A thin, lightweight sensor tiny enough to sit on a fingernail has claimed the title as the world’s smallest wearable. Although it’s meager in size, its mission is to measure a person’s exposure to ultraviolet (UV) light.
Developed by Northwestern University and L’Oréal, the solar-powered device, called UV Sense, has a circumference smaller than an M&M.
“We think it provides the most convenient, most accurate way for people to measure sun exposure in a quantitative manner,” says Northwestern engineer John A. Rogers. “The broader goal is to provide a technology platform that can save lives and reduce skin cancers by allowing individuals, on a personalized level, to modulate their exposure to the sun.”
UV Sense is waterproof and can easily attach to the body or a piece of clothing. According to Rogers, a thumbnail serves as the ideal sensor location, due to the rigid surface and its exposure to the sun.
“It is orders of magnitude smaller than anything else out there,” says Rogers. “It also is one of the few sensors that directly measures the most harmful UV rays. Further, it simultaneously records body temperature, which is also very important in the context of sun exposure.”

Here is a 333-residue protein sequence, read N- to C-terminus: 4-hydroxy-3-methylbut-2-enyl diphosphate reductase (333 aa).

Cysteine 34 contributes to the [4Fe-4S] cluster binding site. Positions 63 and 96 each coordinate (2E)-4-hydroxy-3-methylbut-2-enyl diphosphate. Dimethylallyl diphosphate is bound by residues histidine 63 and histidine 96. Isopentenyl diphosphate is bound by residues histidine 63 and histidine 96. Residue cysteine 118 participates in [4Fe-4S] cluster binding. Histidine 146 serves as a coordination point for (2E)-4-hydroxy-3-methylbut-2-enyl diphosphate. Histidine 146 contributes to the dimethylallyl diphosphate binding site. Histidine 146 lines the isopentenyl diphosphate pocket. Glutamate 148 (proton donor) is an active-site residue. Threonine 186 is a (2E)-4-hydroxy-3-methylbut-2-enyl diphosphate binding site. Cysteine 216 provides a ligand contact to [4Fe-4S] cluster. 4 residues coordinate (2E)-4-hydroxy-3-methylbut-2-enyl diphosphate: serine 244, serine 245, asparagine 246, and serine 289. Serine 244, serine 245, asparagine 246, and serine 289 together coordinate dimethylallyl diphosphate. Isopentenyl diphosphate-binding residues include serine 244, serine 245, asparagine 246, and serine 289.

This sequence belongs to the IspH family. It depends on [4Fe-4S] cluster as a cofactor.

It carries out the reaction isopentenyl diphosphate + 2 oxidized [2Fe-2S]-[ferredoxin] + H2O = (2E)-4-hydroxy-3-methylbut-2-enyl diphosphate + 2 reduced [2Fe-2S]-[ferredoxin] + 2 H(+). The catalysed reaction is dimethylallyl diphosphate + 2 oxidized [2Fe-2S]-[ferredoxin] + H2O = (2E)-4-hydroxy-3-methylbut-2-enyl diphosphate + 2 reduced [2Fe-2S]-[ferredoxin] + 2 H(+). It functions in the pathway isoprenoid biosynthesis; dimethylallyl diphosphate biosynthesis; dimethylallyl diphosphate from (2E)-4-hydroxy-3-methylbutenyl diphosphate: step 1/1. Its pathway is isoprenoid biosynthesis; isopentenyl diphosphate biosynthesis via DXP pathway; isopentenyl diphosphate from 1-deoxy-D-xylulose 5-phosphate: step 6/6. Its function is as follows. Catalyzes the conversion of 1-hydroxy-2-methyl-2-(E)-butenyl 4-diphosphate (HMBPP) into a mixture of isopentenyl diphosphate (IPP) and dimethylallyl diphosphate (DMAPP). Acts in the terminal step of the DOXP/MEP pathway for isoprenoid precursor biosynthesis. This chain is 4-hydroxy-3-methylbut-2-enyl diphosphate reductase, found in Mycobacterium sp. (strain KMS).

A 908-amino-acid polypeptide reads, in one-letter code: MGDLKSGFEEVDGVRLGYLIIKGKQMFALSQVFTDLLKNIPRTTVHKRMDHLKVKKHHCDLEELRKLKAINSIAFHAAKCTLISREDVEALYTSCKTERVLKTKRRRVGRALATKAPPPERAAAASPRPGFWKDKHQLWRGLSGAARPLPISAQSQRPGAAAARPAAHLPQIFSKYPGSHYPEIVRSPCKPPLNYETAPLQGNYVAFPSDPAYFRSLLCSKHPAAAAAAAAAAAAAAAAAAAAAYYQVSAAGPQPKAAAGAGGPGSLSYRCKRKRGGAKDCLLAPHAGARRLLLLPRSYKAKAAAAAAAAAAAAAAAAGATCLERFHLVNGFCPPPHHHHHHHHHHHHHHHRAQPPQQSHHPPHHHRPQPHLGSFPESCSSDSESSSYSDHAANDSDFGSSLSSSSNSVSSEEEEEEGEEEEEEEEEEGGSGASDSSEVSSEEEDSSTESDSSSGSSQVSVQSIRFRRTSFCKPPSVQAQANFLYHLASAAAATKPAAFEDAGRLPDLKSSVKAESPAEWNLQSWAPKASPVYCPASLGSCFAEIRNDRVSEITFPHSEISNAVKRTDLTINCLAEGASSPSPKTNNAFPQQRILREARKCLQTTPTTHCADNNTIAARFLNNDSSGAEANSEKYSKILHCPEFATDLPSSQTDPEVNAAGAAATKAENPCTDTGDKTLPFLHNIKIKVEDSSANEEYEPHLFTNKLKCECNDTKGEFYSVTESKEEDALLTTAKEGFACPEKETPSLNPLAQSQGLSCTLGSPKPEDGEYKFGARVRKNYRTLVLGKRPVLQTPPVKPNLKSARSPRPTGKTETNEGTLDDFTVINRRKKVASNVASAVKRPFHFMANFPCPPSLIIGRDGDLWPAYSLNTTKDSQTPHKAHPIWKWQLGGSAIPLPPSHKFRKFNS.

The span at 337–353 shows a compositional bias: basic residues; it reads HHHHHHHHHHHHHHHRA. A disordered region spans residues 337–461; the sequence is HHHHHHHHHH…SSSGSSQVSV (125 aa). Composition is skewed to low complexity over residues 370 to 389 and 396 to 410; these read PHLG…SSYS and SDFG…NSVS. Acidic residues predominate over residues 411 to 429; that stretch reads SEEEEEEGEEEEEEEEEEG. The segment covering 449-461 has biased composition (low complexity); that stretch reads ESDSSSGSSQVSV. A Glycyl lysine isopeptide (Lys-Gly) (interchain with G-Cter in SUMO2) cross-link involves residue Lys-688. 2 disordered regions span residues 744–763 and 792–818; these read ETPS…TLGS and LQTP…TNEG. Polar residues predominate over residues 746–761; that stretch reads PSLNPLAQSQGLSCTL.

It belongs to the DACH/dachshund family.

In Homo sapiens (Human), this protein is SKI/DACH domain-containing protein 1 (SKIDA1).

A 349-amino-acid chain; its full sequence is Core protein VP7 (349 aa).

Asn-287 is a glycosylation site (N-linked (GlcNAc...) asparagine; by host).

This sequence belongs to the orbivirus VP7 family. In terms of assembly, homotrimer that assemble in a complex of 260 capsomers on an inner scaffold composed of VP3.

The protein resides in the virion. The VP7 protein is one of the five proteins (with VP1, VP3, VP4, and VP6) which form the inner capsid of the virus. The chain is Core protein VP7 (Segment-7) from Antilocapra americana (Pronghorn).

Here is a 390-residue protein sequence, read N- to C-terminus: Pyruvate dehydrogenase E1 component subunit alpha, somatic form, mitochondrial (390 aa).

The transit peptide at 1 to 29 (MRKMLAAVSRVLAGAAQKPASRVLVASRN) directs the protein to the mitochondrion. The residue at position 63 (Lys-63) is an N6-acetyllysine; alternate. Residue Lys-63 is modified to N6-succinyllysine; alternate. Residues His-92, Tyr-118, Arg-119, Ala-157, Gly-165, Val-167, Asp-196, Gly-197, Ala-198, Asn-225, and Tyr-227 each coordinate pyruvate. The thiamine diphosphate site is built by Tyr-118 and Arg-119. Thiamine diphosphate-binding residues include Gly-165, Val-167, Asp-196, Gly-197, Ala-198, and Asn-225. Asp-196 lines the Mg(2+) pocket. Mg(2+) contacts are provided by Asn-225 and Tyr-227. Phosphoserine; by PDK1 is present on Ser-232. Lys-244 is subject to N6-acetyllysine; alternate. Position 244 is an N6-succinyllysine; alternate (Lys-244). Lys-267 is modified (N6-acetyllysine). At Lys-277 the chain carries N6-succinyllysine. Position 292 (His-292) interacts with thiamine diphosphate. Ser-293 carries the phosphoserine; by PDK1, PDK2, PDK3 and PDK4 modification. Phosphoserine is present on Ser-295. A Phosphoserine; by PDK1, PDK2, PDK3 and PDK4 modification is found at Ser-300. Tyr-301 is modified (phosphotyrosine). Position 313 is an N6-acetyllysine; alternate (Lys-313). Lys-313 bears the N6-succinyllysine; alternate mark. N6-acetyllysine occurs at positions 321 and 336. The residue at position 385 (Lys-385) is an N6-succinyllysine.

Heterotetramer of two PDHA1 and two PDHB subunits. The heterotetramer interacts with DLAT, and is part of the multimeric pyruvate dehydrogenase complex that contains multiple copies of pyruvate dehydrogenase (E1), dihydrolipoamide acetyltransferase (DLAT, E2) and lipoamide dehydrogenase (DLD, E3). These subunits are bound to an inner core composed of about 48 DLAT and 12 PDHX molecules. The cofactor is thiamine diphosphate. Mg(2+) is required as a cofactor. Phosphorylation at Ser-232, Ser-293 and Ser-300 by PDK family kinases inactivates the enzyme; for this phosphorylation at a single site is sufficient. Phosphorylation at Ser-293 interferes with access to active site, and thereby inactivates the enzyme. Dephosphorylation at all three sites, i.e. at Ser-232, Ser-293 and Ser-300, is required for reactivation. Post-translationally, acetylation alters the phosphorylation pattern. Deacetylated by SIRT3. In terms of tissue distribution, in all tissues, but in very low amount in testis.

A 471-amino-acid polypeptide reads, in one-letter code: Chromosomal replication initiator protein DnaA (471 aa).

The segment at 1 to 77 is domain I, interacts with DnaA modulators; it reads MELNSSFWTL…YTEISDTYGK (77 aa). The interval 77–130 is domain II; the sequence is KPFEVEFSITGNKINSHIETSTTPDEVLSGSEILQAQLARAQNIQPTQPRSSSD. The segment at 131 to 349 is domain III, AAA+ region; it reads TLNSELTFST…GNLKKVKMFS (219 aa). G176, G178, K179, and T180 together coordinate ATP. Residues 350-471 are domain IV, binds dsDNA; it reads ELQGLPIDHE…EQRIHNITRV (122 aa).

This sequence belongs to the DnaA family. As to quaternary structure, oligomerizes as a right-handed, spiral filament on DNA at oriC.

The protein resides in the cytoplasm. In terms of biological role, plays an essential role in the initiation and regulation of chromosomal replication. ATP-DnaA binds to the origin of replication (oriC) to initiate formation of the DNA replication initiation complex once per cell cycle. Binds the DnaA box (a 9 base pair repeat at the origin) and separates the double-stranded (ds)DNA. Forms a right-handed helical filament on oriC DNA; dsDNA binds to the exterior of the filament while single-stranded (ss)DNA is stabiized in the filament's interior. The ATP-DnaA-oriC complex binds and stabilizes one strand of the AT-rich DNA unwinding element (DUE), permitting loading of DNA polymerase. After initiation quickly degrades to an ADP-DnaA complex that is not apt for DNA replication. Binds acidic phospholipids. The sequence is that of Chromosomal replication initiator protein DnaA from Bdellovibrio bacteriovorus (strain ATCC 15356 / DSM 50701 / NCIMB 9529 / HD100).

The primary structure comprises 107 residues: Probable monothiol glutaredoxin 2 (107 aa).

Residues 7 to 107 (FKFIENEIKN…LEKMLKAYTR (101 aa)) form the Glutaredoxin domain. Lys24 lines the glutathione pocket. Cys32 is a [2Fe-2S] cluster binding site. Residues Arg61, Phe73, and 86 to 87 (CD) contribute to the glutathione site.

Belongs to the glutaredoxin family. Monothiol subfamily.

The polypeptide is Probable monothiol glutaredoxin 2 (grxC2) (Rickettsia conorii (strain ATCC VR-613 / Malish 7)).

The device comes with a downloadable smartphone app. When someone sways their phone over the tiny sensor, the app will display sun exposure data for the entire day, or over a longer period of time. The app can also suggest alternative outdoor activities to reduce UV levels.
“UV Sense is transformative technology that permits people to receive real-time advice via mobile phone messages when they exceed their daily safe sun limit,” says June K. Robinson, M.D., research professor of dermatology at Northwestern University Feinberg School of Medicine.
Thanks to a National Institutes of Health grant, the device has gotten the green light for human clinical studies. Pre-pilot trials started in December.
Recently, UV Sense was unveiled at the 2018 Consumer Electronics Show (CES) this week in Las Vegas.